Ziggy Stardust, the Thin White Duke, Aladdin Sane … they all died eight years ago this week.
The world really has gotten a lot worse since that day in January 2016. We won’t list the ways; you already know. We cannot prove that this happened as a result of Bowie’s death; but we cannot prove that it did not.
We’ve thought a lot about him in the last eight years. Here are some things to read, to remember what he was and what he meant to you and to everyone.
First, begin with this recollection, a few years ago in the once-excellent Audere Magazine, which surveyed various articles published across the media to mark that terrible fifth-year anniversary. “In a way, it seems like yesterday,” Audere Magazine wrote then, “waking up to that horrible news, just one day after waking up to his new recording on our phones. A new record, ‘Blackstar,’ came out on his birthday, and the next day he was gone. But it also seems like a lifetime ago, because of all the horrible things that have happened since.”
Next, read the three-year remembrance, also in the once-excellent Audere Magazine, For David Bowie, On The Anniversary Of His Death And Birth. “David Bowie’s death was not just any death,” they wrote. “[H]e’d always seemed somehow above mundane things like dying. It didn’t seem worth his time.”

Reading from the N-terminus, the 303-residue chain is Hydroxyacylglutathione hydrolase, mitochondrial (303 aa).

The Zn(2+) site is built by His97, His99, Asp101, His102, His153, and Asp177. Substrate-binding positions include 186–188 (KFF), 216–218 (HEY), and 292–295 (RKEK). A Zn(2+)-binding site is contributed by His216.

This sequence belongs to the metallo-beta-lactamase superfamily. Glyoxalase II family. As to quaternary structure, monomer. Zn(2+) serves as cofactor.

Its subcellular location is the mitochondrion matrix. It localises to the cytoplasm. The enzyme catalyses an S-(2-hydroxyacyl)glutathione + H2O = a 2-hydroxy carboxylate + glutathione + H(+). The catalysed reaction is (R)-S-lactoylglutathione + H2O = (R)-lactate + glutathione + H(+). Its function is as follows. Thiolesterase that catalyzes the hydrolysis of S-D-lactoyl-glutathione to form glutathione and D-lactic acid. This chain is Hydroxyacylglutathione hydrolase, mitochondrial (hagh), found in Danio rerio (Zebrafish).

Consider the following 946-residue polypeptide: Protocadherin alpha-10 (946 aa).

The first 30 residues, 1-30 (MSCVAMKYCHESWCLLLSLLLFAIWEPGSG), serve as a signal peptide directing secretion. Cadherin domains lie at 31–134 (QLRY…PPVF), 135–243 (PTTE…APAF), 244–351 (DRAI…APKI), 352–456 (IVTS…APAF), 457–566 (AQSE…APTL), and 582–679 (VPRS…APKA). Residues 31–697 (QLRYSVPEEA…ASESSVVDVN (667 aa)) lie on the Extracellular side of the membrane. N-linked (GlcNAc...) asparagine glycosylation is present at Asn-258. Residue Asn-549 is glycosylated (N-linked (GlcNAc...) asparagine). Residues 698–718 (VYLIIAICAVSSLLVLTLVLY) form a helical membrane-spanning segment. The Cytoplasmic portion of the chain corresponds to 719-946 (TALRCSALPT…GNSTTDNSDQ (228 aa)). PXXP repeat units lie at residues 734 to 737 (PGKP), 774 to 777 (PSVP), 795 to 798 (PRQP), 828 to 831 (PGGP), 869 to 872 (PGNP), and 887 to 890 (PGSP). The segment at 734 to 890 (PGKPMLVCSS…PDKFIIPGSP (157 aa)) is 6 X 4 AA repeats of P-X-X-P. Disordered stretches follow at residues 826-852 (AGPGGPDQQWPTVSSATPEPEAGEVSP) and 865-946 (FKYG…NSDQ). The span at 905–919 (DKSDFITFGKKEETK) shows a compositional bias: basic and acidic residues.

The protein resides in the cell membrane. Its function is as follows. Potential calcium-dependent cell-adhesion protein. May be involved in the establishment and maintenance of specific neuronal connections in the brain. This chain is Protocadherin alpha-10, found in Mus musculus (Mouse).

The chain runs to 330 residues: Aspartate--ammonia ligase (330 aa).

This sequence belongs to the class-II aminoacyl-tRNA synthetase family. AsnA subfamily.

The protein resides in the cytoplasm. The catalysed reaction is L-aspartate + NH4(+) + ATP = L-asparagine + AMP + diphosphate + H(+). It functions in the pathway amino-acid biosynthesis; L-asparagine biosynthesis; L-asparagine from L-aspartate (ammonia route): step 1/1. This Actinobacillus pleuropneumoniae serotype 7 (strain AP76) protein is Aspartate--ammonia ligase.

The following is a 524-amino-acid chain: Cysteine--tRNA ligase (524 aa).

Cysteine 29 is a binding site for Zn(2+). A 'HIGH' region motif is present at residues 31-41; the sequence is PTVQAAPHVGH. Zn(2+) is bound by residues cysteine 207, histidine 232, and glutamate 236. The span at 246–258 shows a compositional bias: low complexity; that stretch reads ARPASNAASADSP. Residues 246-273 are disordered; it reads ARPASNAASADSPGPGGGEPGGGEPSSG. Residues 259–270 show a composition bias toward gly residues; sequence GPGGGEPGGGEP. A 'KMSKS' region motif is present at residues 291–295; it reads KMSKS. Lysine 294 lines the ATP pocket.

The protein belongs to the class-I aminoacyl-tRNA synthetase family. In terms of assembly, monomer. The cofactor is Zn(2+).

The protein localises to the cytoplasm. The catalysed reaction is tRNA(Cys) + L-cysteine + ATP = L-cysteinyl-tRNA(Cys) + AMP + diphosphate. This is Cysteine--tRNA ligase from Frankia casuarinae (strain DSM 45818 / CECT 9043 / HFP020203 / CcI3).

To remind yourself that David Bowie was (unbelievably) just a human being, read A Few Thoughts On The Remix Of David Bowie’s “Never Let Me Down” Album, in which Steven S. Drachman reviews the bumpy journey of what some think was Bowie’s worst album. “Sometimes things don’t work out,” Drachman wrote, “and everyone looks for someone to blame.”
Finally, in Catchy Songs We Can Listen To Over And Over Again, our Oblivioni columnists explain why Bowie’s “Everyone Says Hi” is a repeatable ditty that just may (or may not) be profound.